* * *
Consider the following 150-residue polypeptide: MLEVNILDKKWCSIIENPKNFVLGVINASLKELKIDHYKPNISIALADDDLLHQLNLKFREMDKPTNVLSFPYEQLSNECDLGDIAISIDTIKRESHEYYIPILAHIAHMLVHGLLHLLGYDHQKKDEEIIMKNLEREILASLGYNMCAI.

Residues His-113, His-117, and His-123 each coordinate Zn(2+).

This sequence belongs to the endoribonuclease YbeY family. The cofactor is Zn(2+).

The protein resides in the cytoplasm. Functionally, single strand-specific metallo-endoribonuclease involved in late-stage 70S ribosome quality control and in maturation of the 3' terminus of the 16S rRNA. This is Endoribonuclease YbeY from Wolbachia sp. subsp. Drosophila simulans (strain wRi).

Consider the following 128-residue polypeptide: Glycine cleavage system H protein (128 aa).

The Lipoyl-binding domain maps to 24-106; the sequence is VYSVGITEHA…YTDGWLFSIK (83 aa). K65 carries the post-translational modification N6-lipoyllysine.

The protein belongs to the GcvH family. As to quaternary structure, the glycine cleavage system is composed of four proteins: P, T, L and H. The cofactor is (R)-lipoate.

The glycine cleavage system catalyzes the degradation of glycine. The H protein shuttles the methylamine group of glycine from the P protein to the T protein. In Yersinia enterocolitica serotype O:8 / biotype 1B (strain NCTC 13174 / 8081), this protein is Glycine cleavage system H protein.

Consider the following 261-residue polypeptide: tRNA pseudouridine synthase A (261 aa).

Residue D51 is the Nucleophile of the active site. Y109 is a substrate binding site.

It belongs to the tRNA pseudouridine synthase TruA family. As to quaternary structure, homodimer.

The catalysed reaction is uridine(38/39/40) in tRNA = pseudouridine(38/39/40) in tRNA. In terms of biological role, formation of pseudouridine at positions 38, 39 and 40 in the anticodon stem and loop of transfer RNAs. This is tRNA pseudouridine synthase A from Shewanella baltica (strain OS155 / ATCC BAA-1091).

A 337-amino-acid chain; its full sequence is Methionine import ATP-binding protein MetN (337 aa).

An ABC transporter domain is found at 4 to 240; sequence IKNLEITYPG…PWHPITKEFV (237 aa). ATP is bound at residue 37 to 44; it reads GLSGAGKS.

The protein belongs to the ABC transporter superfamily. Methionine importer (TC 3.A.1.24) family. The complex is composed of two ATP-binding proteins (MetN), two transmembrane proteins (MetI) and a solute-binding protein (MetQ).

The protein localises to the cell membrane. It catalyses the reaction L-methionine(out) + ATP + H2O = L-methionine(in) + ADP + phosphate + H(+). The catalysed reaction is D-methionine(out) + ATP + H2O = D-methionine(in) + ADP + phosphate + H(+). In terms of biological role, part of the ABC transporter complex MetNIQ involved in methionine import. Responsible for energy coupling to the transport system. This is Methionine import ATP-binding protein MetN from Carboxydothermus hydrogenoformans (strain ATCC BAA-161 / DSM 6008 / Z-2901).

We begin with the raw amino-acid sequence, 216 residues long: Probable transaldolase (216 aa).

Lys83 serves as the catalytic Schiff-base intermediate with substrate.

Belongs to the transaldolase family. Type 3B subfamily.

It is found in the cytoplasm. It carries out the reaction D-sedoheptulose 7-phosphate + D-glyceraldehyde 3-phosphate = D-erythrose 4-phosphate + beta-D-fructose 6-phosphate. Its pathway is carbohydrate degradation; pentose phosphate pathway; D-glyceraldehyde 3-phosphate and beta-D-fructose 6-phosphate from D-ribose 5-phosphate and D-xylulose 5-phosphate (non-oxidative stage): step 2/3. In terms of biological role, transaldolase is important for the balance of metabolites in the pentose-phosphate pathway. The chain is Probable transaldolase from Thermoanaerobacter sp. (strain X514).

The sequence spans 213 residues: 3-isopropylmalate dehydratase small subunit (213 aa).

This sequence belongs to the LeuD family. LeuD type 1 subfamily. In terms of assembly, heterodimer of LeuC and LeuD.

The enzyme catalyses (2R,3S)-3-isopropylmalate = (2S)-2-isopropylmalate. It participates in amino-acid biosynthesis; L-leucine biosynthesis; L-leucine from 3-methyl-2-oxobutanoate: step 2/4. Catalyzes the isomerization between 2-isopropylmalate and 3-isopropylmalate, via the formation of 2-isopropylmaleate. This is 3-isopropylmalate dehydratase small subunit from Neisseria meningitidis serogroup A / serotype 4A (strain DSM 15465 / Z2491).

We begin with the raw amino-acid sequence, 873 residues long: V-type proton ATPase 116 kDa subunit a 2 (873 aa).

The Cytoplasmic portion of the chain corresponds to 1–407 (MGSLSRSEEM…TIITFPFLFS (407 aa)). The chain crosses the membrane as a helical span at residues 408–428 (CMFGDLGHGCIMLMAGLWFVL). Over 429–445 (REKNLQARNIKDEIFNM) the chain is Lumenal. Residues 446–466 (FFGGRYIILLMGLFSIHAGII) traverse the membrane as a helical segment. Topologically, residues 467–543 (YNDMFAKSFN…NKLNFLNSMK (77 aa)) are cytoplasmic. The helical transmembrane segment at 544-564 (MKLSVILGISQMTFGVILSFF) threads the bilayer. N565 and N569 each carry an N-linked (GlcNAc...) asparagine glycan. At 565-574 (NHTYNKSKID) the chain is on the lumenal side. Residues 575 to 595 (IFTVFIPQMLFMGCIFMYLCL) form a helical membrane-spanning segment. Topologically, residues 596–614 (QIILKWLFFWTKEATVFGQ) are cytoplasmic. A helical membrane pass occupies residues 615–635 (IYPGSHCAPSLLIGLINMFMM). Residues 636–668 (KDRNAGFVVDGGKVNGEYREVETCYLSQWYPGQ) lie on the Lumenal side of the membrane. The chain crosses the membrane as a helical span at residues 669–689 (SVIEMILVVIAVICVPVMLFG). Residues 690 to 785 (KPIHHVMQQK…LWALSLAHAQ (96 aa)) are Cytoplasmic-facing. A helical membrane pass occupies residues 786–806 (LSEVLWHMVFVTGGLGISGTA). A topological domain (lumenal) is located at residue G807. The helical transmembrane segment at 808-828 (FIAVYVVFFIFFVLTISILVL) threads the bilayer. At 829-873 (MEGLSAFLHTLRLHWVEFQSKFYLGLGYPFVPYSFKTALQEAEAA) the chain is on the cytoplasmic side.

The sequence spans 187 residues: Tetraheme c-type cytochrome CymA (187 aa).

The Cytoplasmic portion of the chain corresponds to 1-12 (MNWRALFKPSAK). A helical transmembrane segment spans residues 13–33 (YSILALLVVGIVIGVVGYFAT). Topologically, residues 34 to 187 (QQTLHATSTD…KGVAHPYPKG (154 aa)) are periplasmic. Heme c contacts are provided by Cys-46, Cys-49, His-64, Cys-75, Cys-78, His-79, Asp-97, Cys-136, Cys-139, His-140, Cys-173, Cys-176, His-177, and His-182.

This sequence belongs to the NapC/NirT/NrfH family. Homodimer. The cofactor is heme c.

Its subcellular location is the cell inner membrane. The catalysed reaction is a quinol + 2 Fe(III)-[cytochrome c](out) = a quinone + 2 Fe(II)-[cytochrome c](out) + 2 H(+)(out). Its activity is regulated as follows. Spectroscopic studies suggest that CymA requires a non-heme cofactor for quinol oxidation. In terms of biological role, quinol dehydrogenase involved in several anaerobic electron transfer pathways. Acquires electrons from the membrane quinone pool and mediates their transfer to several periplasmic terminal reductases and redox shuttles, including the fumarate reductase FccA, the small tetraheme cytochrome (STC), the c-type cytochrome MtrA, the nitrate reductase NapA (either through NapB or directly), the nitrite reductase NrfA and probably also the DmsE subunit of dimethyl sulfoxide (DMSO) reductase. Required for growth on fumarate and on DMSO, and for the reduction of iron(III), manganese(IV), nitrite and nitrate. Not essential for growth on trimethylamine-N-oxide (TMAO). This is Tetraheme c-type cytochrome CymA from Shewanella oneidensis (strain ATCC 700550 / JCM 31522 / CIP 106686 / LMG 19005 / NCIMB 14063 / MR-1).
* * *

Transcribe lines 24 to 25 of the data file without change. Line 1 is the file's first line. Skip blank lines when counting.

We begin with the raw amino-acid sequence, 873 residues long: V-type proton ATPase 116 kDa subunit a 2 (873 aa).

The Cytoplasmic portion of the chain corresponds to 1–407 (MGSLSRSEEM…TIITFPFLFS (407 aa)). The chain crosses the membrane as a helical span at residues 408–428 (CMFGDLGHGCIMLMAGLWFVL). Over 429–445 (REKNLQARNIKDEIFNM) the chain is Lumenal. Residues 446–466 (FFGGRYIILLMGLFSIHAGII) traverse the membrane as a helical segment. Topologically, residues 467–543 (YNDMFAKSFN…NKLNFLNSMK (77 aa)) are cytoplasmic. The helical transmembrane segment at 544-564 (MKLSVILGISQMTFGVILSFF) threads the bilayer. N565 and N569 each carry an N-linked (GlcNAc...) asparagine glycan. At 565-574 (NHTYNKSKID) the chain is on the lumenal side. Residues 575 to 595 (IFTVFIPQMLFMGCIFMYLCL) form a helical membrane-spanning segment. Topologically, residues 596–614 (QIILKWLFFWTKEATVFGQ) are cytoplasmic. A helical membrane pass occupies residues 615–635 (IYPGSHCAPSLLIGLINMFMM). Residues 636–668 (KDRNAGFVVDGGKVNGEYREVETCYLSQWYPGQ) lie on the Lumenal side of the membrane. The chain crosses the membrane as a helical span at residues 669–689 (SVIEMILVVIAVICVPVMLFG). Residues 690 to 785 (KPIHHVMQQK…LWALSLAHAQ (96 aa)) are Cytoplasmic-facing. A helical membrane pass occupies residues 786–806 (LSEVLWHMVFVTGGLGISGTA). A topological domain (lumenal) is located at residue G807. The helical transmembrane segment at 808-828 (FIAVYVVFFIFFVLTISILVL) threads the bilayer. At 829-873 (MEGLSAFLHTLRLHWVEFQSKFYLGLGYPFVPYSFKTALQEAEAA) the chain is on the cytoplasmic side.